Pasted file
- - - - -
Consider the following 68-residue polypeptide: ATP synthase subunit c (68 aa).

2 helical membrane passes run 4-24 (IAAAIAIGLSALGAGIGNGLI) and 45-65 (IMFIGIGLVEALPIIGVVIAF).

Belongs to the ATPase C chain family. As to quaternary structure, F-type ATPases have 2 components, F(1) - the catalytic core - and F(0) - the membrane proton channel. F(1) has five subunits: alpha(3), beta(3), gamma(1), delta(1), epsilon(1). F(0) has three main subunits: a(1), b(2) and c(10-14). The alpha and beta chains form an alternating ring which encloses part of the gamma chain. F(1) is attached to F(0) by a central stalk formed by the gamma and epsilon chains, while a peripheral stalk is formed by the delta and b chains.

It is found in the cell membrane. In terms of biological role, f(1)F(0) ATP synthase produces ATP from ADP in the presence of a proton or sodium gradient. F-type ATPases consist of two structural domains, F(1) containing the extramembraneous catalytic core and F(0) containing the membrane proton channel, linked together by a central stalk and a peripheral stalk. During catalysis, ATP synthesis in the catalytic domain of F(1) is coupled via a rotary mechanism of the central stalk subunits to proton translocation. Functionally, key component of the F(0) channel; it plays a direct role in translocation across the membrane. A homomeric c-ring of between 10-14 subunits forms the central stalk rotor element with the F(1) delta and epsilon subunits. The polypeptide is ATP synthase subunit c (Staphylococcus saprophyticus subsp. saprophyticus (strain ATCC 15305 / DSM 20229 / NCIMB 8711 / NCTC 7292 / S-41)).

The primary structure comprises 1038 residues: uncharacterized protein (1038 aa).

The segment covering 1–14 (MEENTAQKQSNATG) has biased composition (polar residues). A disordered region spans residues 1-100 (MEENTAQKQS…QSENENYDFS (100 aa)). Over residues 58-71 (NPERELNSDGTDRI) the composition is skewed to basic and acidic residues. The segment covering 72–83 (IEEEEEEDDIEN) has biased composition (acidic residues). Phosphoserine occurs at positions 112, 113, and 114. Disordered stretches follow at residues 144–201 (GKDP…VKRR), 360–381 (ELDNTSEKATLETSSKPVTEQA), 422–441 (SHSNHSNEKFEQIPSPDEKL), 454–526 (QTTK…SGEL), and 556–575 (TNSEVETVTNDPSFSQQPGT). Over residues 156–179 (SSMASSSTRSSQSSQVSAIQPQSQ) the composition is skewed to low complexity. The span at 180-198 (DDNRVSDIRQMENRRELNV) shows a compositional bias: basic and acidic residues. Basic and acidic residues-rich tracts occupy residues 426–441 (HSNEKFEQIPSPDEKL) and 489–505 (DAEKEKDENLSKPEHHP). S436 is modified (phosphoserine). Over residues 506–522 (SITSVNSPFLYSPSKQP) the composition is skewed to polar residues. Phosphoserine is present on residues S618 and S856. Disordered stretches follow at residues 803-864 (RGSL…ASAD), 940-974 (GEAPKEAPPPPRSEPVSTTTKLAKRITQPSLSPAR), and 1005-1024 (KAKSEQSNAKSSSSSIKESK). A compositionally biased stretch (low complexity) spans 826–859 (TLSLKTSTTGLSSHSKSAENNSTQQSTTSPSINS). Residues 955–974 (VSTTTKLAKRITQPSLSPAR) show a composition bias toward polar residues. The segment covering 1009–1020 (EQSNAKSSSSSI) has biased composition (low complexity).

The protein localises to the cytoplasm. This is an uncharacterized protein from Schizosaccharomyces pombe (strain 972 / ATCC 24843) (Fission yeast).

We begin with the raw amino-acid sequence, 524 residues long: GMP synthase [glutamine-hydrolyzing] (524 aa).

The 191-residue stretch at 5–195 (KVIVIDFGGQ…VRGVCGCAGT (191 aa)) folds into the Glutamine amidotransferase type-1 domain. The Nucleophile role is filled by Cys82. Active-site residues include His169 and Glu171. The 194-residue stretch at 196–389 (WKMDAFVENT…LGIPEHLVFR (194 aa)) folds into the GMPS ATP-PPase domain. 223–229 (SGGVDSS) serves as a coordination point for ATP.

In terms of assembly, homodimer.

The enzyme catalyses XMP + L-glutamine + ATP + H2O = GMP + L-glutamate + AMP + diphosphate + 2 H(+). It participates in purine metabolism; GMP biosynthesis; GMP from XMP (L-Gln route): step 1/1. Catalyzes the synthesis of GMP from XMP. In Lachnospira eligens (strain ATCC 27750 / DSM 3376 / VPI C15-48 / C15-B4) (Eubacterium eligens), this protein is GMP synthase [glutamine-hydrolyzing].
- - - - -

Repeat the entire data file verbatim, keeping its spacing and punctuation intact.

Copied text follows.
Consider the following 68-residue polypeptide: ATP synthase subunit c (68 aa).

2 helical membrane passes run 4-24 (IAAAIAIGLSALGAGIGNGLI) and 45-65 (IMFIGIGLVEALPIIGVVIAF).

Belongs to the ATPase C chain family. As to quaternary structure, F-type ATPases have 2 components, F(1) - the catalytic core - and F(0) - the membrane proton channel. F(1) has five subunits: alpha(3), beta(3), gamma(1), delta(1), epsilon(1). F(0) has three main subunits: a(1), b(2) and c(10-14). The alpha and beta chains form an alternating ring which encloses part of the gamma chain. F(1) is attached to F(0) by a central stalk formed by the gamma and epsilon chains, while a peripheral stalk is formed by the delta and b chains.

It is found in the cell membrane. In terms of biological role, f(1)F(0) ATP synthase produces ATP from ADP in the presence of a proton or sodium gradient. F-type ATPases consist of two structural domains, F(1) containing the extramembraneous catalytic core and F(0) containing the membrane proton channel, linked together by a central stalk and a peripheral stalk. During catalysis, ATP synthesis in the catalytic domain of F(1) is coupled via a rotary mechanism of the central stalk subunits to proton translocation. Functionally, key component of the F(0) channel; it plays a direct role in translocation across the membrane. A homomeric c-ring of between 10-14 subunits forms the central stalk rotor element with the F(1) delta and epsilon subunits. The polypeptide is ATP synthase subunit c (Staphylococcus saprophyticus subsp. saprophyticus (strain ATCC 15305 / DSM 20229 / NCIMB 8711 / NCTC 7292 / S-41)).

The primary structure comprises 1038 residues: uncharacterized protein (1038 aa).

The segment covering 1–14 (MEENTAQKQSNATG) has biased composition (polar residues). A disordered region spans residues 1-100 (MEENTAQKQS…QSENENYDFS (100 aa)). Over residues 58-71 (NPERELNSDGTDRI) the composition is skewed to basic and acidic residues. The segment covering 72–83 (IEEEEEEDDIEN) has biased composition (acidic residues). Phosphoserine occurs at positions 112, 113, and 114. Disordered stretches follow at residues 144–201 (GKDP…VKRR), 360–381 (ELDNTSEKATLETSSKPVTEQA), 422–441 (SHSNHSNEKFEQIPSPDEKL), 454–526 (QTTK…SGEL), and 556–575 (TNSEVETVTNDPSFSQQPGT). Over residues 156–179 (SSMASSSTRSSQSSQVSAIQPQSQ) the composition is skewed to low complexity. The span at 180-198 (DDNRVSDIRQMENRRELNV) shows a compositional bias: basic and acidic residues. Basic and acidic residues-rich tracts occupy residues 426–441 (HSNEKFEQIPSPDEKL) and 489–505 (DAEKEKDENLSKPEHHP). S436 is modified (phosphoserine). Over residues 506–522 (SITSVNSPFLYSPSKQP) the composition is skewed to polar residues. Phosphoserine is present on residues S618 and S856. Disordered stretches follow at residues 803-864 (RGSL…ASAD), 940-974 (GEAPKEAPPPPRSEPVSTTTKLAKRITQPSLSPAR), and 1005-1024 (KAKSEQSNAKSSSSSIKESK). A compositionally biased stretch (low complexity) spans 826–859 (TLSLKTSTTGLSSHSKSAENNSTQQSTTSPSINS). Residues 955–974 (VSTTTKLAKRITQPSLSPAR) show a composition bias toward polar residues. The segment covering 1009–1020 (EQSNAKSSSSSI) has biased composition (low complexity).

The protein localises to the cytoplasm. This is an uncharacterized protein from Schizosaccharomyces pombe (strain 972 / ATCC 24843) (Fission yeast).

We begin with the raw amino-acid sequence, 524 residues long: GMP synthase [glutamine-hydrolyzing] (524 aa).

The 191-residue stretch at 5–195 (KVIVIDFGGQ…VRGVCGCAGT (191 aa)) folds into the Glutamine amidotransferase type-1 domain. The Nucleophile role is filled by Cys82. Active-site residues include His169 and Glu171. The 194-residue stretch at 196–389 (WKMDAFVENT…LGIPEHLVFR (194 aa)) folds into the GMPS ATP-PPase domain. 223–229 (SGGVDSS) serves as a coordination point for ATP.

In terms of assembly, homodimer.

The enzyme catalyses XMP + L-glutamine + ATP + H2O = GMP + L-glutamate + AMP + diphosphate + 2 H(+). It participates in purine metabolism; GMP biosynthesis; GMP from XMP (L-Gln route): step 1/1. Catalyzes the synthesis of GMP from XMP. In Lachnospira eligens (strain ATCC 27750 / DSM 3376 / VPI C15-48 / C15-B4) (Eubacterium eligens), this protein is GMP synthase [glutamine-hydrolyzing].